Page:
A Bad Ass Bersa? The BP9CC – (Review)

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The BP9CC is a slim pistol that still holds 8+1.

I’ve you’ve ever fired a Bersa Pistol, odds are you have an appreciation for what I’m about to write. The guns are inexpensive, they typically work exactly as advertised, but Bersas don’t have the same die-hard following of many of their competitors. Yet I’ve never met anyone who has ever had anything damning to say about the guns, and I know a lot more people who will secretly confess to liking the Thunder. Bersas, it seems, are like Mopeds. Mopeds are a lot of fun to ride until someone you know sees you riding one. Well the BP9CC is shaking off the Moped metaphor and making Bersas worth crowing about.

The BP9CC is a great little gun. It works. It isn’t the most accurate pistol in this class. It isn’t the best build I’ve seen from a 9mm compact, but we’ve been force feeding all kinds of junk 9mm into this BP9CC and we can’t make it hiccup, much less choke. When you pull the trigger, the gun runs like a gun should.


The catches on the magazine hold it well, with only a minimum amount of wobble.

9MM Specifications

Model:        BP9CC
Action:        Short reset DAO
Capacity:        8+1
Barrel Length: 3.3”
Front Sight:   Sig Sauer #8
Rear Sight:    Glock rear sight
Finishes:        Matte Black or Duotone
Grips:                Integral to frame
Construction:  Polymer Frame/Steel Slide
Safety:        Locking System, Firing Pin, Trigger
Weight:        21.5 oz.
Length:        6.35”
Height:        4.8”
Width:        .94”

There a couple of items of note here. The trigger has a safety feature built in, but if you, or anything, pull on that trigger, it will go. The trigger pull is strange. There’s absolutely no stacking on the trigger. It is smooth all the way back. It is so smooth, in fact, that I was often surprised by the break when trying to place accurate shots. The break occurred earlier than I expected, I think, but it did have the advertised short reset. I’m not complaining about the trigger, exactly. It does its job, and works very well when firing multiple shots quickly. But it is different. As it is a DAO, every pull is exactly the same.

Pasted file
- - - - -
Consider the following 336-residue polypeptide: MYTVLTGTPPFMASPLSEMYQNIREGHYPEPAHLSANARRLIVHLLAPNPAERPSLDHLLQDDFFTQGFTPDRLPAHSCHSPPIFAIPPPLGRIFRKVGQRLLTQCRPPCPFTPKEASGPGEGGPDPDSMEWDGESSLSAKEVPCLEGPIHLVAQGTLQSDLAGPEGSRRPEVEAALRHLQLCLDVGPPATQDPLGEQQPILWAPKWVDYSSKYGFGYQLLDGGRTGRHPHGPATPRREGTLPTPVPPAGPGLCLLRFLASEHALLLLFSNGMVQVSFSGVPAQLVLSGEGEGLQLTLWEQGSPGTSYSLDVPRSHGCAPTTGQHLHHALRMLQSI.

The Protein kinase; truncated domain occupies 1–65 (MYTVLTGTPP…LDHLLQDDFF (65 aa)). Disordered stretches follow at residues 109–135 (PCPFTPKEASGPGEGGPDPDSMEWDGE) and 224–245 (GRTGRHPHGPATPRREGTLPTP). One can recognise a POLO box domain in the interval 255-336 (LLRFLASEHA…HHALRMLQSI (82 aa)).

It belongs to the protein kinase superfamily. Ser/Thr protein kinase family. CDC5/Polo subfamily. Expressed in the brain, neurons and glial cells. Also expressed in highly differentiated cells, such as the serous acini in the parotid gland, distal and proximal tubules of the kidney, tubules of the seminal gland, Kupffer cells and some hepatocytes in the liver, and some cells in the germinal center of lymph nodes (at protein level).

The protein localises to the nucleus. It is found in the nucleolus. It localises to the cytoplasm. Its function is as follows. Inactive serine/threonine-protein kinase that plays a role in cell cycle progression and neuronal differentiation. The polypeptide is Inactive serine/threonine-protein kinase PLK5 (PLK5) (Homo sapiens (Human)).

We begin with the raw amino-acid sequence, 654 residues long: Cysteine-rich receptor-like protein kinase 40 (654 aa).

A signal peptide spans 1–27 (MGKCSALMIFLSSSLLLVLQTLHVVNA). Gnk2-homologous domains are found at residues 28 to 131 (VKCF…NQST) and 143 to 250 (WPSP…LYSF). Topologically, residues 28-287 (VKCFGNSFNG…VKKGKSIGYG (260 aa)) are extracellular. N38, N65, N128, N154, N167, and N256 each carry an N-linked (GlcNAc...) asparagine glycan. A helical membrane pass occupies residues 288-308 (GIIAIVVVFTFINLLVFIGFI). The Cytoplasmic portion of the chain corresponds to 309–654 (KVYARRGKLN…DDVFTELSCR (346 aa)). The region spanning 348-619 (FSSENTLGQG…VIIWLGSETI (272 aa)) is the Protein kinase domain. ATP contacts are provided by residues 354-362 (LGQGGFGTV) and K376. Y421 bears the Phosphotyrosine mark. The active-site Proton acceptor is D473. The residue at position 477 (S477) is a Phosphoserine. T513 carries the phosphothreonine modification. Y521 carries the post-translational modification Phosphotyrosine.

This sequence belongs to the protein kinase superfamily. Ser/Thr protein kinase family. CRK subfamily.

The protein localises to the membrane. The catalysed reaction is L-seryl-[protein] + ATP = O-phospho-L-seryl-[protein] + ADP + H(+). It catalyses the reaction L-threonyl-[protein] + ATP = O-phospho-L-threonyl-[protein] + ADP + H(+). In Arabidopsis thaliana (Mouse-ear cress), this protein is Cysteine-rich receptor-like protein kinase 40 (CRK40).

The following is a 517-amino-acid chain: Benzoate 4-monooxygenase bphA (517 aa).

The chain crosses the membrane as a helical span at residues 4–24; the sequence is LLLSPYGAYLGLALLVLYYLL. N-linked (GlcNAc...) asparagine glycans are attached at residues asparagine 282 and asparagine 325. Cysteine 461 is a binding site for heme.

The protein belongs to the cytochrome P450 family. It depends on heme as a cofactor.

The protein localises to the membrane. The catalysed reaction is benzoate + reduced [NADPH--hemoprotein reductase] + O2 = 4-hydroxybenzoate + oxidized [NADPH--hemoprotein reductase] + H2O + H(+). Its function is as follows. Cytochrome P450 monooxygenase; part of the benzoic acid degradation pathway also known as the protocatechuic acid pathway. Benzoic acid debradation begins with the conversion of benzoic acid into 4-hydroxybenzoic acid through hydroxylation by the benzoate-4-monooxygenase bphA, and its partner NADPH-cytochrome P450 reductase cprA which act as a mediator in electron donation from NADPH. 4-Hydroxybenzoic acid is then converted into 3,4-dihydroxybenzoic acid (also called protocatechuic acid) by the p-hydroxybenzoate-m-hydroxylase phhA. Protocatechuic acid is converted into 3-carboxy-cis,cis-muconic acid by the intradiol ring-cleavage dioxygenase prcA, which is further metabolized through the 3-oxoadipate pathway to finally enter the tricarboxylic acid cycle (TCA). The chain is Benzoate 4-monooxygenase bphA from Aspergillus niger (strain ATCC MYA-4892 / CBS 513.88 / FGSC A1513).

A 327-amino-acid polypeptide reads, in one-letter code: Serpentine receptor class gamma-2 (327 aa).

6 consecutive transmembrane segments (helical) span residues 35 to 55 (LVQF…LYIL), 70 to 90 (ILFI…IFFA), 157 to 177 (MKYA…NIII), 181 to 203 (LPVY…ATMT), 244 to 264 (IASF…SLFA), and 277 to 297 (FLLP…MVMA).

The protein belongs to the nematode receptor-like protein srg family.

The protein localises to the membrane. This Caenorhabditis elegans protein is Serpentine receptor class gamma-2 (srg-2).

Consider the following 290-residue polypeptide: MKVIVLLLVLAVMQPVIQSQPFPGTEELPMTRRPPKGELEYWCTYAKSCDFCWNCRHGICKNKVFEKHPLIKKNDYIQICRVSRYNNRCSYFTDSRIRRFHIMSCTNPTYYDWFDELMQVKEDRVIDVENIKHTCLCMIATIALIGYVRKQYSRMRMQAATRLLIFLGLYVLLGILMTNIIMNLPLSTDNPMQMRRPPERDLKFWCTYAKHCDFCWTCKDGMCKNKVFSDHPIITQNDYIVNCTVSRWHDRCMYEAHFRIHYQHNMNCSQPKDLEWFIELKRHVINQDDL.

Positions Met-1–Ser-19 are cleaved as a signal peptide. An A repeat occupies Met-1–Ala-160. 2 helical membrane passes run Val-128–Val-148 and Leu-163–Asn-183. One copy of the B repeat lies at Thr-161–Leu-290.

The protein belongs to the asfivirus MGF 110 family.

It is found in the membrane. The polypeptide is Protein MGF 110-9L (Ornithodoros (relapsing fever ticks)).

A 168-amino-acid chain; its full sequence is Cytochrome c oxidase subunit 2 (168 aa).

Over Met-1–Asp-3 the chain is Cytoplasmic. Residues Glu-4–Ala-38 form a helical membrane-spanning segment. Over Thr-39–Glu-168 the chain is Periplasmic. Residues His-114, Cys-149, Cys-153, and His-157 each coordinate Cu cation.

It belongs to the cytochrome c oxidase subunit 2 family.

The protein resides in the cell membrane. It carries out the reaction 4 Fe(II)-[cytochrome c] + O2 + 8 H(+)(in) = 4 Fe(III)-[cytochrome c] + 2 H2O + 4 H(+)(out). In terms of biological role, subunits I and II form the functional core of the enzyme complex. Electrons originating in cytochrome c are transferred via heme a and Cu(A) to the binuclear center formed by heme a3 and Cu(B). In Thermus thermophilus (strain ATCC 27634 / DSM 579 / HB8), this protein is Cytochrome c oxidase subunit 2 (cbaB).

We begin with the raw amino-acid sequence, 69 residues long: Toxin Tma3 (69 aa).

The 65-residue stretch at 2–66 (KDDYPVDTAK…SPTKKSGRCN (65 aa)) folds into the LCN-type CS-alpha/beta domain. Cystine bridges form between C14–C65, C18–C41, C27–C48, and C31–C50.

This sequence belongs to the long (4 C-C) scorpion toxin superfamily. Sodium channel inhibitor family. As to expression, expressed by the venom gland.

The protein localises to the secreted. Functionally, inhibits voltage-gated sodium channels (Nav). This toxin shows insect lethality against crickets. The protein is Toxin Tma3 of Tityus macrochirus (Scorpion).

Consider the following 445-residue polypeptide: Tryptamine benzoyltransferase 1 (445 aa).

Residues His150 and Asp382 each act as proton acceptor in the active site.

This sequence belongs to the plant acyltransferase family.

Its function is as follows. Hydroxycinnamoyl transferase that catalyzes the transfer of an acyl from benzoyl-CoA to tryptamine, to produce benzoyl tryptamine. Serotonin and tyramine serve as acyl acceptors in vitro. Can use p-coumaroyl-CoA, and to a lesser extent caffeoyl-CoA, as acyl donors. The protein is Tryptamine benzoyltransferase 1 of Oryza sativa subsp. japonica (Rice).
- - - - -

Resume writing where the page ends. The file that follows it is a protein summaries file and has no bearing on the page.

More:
The rear sight is rough, but easily replaced.

I like that it makes use of Sig and GLOCK sights. This gives some modularity to the pistol that will allow those who want to tinker, even on a budget.

If black isn’t to your liking, you may find the Bersa in green, or two-tone. And for those who don’t approve of the 9mm, you can get a snappy little .40 S&W, or a less effective .380. Up to you.

While it does have a lock on the slide, it doesn’t have a thumb safety. I consider that to be a positive when looking at guns for concealed carry. Yet it won’t fire with the magazine out of the gun. That is a safety, yes, but not a good one. Magazines fail. They fall out. I want to be able to chamber a round and pull the trigger if I need to.

But a Bersa?

Here’s the rub. Much of the market for concealed carry firearms in this country is driven by a mix of function and fashion. Bersa isn’t a fashionable name. Phonetically, it reminds me of Bertha, which isn’t a name I associate with exquisite beauty. In a world where name recognition alone drives sales, the Bersas are at a disadvantage.


There is very little texture on the front of the grip, and none on the trigger guard.

And then there’s what I refer to as the over-the-counter evaluation. Imagine you are in the gun store, and old fashioned place with a knowledgeable sales clerk and a wide selection, and you are looking for a small 9mm for concealed carry. The Bersa may eventually come out of the case, but it won’t be first. And by the time it does, you may have pulled some really good triggers, and pulled back on some smooth slides. It would be hard to buy something like a Bersa without feeling like you are settling. And it shouldn’t be that way.